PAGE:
Relaxation times of methane-hydrocarbon mixtures and pure hexane, decane, and hexadecane at elevated temperatures and pressures were measured with an integrated superconducting NMR spectrometer. This spectrometer is connected with a high pressure vapor-liquid equilibrium (VLE) apparatus and a temperatureregulated air bath that maintains a constant temperature of the fluid as it is introduced to the NMR probe. The magnet was a superconducting magnet made by Oxford with a proton frequency of 90 MHz. The probe was made specifically for high-pressure fluids by constructing the sample chamber and sensing coils inside the pressure vessel.
The alkane samples were obtained from Fisher Scientific and Aldrich Chemicals. The purities stated by the manufacturers were 99% for all alkanes. The primary impurities were estimated to be other alkanes of similar boiling points, which would not be expected to have a significant effect on relaxation times. Therefore, no further purification of the alkanes was performed except deoxygenation.
Pure methane gas was obtained from Matheson Gas Products. The quality was ultrahigh purity (99.97% minimum). The sum of impurities, N2, O2, CO2, C2H4, C3+, and H2O, was less than 300 ppm. No further purification of methane was attempted except further removal of oxygen.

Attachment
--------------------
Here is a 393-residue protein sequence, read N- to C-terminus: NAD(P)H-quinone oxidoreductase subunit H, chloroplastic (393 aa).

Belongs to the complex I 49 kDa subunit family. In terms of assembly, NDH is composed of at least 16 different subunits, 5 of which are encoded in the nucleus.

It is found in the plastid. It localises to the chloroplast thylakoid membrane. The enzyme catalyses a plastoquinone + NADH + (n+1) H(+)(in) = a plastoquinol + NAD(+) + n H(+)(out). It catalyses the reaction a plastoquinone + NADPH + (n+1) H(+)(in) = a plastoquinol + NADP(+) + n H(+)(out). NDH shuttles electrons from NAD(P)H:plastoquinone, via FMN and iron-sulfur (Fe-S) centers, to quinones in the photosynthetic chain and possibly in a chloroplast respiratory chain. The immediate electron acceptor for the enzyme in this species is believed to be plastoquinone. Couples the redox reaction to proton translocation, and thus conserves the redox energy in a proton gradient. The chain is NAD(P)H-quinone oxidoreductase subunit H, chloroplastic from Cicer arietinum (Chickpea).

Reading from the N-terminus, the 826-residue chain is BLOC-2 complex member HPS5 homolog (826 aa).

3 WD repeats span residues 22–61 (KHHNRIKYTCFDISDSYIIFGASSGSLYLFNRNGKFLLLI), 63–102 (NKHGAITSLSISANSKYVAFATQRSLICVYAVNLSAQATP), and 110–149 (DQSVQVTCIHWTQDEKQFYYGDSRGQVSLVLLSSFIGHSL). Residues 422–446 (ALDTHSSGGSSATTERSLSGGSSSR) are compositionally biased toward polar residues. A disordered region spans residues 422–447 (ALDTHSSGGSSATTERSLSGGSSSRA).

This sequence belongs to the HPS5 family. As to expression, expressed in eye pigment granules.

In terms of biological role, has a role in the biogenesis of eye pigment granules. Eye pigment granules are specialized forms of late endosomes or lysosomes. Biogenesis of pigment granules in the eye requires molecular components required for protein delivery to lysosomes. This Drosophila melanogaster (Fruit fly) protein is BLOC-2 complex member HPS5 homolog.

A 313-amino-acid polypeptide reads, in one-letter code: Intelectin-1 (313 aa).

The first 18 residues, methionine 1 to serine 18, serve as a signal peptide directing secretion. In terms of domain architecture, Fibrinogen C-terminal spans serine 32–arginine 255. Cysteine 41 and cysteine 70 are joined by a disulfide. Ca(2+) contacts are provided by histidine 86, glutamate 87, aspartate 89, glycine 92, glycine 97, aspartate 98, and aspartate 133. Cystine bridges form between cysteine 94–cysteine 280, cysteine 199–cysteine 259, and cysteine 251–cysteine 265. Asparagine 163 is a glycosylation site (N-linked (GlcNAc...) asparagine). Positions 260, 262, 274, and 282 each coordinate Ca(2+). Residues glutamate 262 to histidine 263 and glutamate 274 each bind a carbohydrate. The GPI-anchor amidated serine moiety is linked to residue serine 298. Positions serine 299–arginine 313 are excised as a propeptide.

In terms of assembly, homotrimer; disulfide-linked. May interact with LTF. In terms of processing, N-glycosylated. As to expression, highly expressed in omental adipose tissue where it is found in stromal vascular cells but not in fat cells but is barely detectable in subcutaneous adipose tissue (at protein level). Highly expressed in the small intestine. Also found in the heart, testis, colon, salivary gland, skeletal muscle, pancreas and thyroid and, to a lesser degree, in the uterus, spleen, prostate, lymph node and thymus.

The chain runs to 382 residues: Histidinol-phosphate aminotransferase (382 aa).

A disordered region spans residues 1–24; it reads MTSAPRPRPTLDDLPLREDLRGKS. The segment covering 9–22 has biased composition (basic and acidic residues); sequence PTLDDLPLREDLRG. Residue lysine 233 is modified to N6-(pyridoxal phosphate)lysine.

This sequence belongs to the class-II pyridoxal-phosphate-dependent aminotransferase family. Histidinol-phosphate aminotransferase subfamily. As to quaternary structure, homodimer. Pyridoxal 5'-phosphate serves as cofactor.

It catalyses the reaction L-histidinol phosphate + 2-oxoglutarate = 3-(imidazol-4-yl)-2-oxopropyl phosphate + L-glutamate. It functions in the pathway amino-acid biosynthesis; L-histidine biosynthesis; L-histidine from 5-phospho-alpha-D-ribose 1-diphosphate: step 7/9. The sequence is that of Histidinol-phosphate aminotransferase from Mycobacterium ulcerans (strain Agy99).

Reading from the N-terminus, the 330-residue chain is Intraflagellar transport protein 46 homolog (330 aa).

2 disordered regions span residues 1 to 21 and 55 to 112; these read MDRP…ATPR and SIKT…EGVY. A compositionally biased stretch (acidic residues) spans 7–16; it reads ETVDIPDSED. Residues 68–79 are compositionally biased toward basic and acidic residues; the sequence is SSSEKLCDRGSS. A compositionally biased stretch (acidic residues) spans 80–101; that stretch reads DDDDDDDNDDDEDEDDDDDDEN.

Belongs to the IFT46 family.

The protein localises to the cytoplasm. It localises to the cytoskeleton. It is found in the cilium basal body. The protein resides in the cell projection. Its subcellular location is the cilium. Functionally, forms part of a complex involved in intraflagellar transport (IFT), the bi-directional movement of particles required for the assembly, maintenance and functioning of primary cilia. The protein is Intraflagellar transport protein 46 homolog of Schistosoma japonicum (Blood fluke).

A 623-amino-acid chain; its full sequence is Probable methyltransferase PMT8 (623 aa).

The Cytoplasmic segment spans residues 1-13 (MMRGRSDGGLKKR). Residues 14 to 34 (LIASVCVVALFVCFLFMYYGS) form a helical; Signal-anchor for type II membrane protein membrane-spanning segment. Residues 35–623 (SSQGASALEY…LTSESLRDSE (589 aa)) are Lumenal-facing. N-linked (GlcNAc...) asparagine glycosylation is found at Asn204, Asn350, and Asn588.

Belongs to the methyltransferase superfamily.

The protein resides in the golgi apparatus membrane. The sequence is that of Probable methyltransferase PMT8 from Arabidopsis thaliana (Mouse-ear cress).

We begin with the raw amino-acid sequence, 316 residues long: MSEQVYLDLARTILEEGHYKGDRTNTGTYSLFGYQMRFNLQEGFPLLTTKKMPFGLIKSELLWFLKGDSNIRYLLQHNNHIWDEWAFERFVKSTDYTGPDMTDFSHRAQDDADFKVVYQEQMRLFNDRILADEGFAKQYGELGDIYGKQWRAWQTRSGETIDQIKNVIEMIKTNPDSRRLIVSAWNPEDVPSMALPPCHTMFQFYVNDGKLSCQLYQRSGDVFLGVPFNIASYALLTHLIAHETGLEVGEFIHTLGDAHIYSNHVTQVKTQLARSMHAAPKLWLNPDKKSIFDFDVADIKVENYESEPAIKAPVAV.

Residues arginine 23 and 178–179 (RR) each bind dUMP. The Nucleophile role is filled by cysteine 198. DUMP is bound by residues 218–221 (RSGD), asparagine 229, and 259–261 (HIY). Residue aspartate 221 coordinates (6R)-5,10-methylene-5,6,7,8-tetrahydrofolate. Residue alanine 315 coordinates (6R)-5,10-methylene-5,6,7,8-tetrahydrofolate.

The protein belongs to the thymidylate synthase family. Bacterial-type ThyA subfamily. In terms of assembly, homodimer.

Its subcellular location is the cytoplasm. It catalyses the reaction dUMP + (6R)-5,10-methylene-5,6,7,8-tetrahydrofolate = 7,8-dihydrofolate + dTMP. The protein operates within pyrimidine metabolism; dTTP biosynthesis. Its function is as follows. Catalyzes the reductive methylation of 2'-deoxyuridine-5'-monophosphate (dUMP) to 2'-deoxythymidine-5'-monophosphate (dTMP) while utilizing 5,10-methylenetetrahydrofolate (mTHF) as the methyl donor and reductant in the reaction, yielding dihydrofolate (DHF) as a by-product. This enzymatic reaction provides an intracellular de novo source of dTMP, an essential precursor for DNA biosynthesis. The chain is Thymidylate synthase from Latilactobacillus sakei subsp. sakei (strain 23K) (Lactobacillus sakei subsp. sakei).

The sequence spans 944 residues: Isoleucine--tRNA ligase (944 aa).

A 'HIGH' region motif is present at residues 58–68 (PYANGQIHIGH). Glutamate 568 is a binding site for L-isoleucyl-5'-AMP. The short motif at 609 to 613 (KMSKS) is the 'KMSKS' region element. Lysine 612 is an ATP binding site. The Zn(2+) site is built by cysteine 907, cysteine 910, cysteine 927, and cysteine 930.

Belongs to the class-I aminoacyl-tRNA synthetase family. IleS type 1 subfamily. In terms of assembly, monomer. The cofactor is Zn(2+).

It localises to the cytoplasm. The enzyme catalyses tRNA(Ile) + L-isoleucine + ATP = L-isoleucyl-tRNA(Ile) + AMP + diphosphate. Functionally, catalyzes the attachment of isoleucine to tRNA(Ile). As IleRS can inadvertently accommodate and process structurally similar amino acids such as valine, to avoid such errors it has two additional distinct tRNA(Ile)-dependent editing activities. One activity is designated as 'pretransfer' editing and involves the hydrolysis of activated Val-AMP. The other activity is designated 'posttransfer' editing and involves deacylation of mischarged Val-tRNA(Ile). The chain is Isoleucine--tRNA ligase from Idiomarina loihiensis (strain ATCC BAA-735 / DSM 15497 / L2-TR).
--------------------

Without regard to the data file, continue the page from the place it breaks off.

Oxygen presence affects relaxation time significantly because it is paramagnetic. Therefore, deoxygenation was performed. For the alkane samples, the freeze-thaw method was used to remove oxygen. The sample was frozen in liquid nitrogen, and the solid was evacuated for fifteen minutes. The sample was then thawed and backfilled with nitrogen gas. According to previous investigation, 5 oxygen was completely removed after the first cycle. However, the method was performed three or four times for each sample to ensure complete removal of oxygen. The oxygen contained in methane gas was removed by passing methane gas through an oxygen absorbing purifier, Matheson Model 6411, which gives an oxygen content of less than 0.1 ppm after purifying.
The samples were introduced to a clean probe. The apparatus was filled with toluene for one day, and then the toluene was flushed out. Then the apparatus was heated to 50°C and evacuated for at least 8 hours to ensure complete removal of toluene. The cleaning procedure was performed three times before introducing a new sample.